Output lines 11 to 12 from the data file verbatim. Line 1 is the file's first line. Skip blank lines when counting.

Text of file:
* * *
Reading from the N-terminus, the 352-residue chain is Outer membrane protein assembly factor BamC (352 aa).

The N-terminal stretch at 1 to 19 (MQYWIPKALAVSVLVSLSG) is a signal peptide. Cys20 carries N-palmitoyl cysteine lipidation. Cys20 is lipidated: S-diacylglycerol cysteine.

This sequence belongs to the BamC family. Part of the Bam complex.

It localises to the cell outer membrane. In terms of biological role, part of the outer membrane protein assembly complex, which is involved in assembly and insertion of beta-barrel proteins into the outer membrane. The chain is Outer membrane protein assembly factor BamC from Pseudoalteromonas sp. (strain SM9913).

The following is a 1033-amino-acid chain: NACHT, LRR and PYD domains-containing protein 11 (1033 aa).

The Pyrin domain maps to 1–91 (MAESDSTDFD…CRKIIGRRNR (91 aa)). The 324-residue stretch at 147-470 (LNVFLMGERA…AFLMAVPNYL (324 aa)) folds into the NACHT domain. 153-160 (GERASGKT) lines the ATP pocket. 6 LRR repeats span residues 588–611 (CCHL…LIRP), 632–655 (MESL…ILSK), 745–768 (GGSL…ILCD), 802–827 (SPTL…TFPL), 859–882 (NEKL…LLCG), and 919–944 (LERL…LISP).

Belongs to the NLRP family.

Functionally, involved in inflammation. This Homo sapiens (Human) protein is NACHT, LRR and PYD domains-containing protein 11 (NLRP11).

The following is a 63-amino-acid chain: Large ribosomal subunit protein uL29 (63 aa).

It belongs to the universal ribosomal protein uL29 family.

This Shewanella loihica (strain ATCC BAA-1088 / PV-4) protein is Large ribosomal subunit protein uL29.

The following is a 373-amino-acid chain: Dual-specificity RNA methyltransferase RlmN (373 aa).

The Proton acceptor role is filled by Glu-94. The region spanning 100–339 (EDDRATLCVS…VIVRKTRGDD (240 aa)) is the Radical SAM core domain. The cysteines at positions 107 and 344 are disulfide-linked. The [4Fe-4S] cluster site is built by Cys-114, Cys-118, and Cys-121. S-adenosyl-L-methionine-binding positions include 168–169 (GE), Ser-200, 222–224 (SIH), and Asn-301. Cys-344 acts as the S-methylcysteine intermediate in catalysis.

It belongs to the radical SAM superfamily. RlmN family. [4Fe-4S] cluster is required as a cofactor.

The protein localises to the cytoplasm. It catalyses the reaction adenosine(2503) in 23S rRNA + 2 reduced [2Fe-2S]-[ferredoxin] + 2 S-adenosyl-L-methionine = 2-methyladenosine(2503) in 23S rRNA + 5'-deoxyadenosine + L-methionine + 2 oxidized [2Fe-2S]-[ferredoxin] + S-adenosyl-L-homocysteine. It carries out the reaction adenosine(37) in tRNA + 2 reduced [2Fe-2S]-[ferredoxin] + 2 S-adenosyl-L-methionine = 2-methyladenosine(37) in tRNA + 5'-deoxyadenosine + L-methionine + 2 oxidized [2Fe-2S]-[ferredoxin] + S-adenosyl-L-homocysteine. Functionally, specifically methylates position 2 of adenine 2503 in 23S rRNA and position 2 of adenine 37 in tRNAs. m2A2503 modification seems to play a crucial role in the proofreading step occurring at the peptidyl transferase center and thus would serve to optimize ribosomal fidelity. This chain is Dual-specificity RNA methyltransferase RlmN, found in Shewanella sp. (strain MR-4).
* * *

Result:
This Shewanella loihica (strain ATCC BAA-1088 / PV-4) protein is Large ribosomal subunit protein uL29.

The following is a 373-amino-acid chain: Dual-specificity RNA methyltransferase RlmN (373 aa).